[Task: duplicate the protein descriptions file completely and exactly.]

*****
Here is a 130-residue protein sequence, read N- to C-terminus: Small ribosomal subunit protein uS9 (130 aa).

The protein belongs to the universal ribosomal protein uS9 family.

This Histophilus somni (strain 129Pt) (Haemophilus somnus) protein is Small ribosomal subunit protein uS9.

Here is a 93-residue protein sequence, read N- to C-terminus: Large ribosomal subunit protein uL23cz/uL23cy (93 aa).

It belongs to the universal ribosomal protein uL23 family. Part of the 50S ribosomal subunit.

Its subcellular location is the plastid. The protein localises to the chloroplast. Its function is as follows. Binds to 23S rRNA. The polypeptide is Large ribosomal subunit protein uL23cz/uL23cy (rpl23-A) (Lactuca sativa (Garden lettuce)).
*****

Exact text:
Here is a 130-residue protein sequence, read N- to C-terminus: Small ribosomal subunit protein uS9 (130 aa).

The protein belongs to the universal ribosomal protein uS9 family.

This Histophilus somni (strain 129Pt) (Haemophilus somnus) protein is Small ribosomal subunit protein uS9.

Here is a 93-residue protein sequence, read N- to C-terminus: Large ribosomal subunit protein uL23cz/uL23cy (93 aa).

It belongs to the universal ribosomal protein uL23 family. Part of the 50S ribosomal subunit.

Its subcellular location is the plastid. The protein localises to the chloroplast. Its function is as follows. Binds to 23S rRNA. The polypeptide is Large ribosomal subunit protein uL23cz/uL23cy (rpl23-A) (Lactuca sativa (Garden lettuce)).